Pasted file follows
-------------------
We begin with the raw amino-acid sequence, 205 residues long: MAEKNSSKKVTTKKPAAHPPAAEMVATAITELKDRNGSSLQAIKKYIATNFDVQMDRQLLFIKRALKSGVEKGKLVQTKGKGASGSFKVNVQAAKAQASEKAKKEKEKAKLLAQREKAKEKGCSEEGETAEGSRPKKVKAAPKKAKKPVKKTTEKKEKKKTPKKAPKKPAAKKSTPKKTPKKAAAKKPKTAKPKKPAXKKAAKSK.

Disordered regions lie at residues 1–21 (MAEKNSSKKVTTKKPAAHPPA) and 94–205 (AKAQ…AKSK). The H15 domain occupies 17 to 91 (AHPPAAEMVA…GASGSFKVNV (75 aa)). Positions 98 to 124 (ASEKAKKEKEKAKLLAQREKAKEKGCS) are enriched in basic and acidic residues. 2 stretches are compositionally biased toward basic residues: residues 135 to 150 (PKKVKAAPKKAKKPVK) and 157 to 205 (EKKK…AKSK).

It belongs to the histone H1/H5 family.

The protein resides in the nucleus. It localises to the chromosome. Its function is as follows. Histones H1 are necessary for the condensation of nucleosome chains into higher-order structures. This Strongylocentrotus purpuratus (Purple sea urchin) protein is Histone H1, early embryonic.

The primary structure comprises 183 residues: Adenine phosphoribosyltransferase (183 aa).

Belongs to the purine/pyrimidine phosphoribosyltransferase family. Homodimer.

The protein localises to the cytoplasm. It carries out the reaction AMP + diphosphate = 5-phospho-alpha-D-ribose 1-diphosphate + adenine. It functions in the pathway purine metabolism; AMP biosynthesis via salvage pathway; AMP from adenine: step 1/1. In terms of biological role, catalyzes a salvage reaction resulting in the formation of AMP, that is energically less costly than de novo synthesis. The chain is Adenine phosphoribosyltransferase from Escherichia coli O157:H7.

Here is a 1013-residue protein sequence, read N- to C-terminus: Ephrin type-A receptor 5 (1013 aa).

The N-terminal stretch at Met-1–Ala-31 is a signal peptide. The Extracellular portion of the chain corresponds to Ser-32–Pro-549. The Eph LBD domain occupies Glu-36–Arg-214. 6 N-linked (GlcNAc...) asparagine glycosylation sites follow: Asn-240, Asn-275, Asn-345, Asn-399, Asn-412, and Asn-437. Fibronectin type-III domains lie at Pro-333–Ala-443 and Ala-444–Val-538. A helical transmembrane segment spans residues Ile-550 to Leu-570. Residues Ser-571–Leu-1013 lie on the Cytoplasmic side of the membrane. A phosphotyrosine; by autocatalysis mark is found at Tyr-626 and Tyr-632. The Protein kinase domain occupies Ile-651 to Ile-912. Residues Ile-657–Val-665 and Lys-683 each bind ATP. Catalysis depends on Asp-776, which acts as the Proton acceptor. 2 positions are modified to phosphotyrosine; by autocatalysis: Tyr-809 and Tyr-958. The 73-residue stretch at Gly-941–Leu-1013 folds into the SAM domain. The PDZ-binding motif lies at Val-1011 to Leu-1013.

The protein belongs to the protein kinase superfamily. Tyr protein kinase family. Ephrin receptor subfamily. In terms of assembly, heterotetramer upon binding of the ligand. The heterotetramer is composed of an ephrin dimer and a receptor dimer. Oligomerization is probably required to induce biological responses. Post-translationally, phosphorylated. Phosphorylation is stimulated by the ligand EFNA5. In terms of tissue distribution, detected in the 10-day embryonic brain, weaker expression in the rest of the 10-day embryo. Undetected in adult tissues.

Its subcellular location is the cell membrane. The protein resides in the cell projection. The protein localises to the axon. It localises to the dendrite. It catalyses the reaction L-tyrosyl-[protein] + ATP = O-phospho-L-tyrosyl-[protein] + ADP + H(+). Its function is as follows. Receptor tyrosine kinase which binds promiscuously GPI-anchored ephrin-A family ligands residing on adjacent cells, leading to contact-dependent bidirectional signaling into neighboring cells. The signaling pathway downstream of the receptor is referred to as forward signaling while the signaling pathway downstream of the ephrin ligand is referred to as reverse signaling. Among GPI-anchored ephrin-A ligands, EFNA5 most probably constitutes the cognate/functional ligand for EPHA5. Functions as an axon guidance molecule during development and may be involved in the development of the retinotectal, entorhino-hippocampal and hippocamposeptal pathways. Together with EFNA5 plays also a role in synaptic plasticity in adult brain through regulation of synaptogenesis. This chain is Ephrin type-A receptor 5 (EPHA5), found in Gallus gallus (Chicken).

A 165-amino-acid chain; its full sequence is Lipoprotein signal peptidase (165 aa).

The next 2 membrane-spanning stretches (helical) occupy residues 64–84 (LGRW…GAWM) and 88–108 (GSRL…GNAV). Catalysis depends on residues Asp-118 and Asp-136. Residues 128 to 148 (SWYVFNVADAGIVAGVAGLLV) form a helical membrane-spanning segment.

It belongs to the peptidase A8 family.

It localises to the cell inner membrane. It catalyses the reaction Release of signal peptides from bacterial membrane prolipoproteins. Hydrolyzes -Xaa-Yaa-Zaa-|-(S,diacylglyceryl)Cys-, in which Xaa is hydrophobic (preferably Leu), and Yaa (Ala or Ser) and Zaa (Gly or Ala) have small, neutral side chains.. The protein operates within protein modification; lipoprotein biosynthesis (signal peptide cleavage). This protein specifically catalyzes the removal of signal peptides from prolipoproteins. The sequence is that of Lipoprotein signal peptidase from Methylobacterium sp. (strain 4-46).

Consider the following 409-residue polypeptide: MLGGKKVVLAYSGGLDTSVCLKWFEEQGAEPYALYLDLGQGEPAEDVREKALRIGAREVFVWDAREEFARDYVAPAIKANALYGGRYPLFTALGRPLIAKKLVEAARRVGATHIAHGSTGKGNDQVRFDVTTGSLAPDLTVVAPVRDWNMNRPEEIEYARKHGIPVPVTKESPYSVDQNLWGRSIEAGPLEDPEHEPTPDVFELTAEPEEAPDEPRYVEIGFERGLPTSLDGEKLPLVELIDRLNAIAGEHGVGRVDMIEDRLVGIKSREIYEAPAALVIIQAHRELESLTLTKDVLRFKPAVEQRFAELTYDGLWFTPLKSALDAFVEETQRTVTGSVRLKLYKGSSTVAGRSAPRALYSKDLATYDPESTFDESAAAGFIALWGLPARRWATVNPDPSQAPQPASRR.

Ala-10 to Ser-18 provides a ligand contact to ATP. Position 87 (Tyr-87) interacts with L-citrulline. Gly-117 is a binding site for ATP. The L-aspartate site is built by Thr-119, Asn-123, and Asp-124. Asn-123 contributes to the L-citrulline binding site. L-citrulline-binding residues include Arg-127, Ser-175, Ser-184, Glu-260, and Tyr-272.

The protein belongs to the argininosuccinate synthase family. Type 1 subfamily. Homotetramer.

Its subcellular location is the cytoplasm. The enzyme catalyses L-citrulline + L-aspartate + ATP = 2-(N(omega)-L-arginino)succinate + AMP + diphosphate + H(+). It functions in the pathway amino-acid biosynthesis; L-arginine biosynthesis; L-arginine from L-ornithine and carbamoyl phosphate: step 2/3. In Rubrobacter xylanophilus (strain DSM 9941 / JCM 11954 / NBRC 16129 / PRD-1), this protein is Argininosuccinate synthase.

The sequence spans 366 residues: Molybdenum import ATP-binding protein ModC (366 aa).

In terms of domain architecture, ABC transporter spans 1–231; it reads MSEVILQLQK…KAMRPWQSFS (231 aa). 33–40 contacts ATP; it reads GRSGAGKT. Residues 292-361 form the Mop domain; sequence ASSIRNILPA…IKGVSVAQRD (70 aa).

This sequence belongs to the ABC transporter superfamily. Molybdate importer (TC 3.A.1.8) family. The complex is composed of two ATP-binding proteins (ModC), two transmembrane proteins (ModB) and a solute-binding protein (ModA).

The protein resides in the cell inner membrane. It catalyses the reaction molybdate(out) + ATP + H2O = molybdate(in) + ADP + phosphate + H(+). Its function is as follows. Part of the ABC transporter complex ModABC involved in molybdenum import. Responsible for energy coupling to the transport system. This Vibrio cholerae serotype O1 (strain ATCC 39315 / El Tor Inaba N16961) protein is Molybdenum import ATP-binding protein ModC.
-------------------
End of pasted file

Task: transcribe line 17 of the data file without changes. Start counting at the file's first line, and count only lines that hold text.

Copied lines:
Ala-10 to Ser-18 provides a ligand contact to ATP. Position 87 (Tyr-87) interacts with L-citrulline. Gly-117 is a binding site for ATP. The L-aspartate site is built by Thr-119, Asn-123, and Asp-124. Asn-123 contributes to the L-citrulline binding site. L-citrulline-binding residues include Arg-127, Ser-175, Ser-184, Glu-260, and Tyr-272.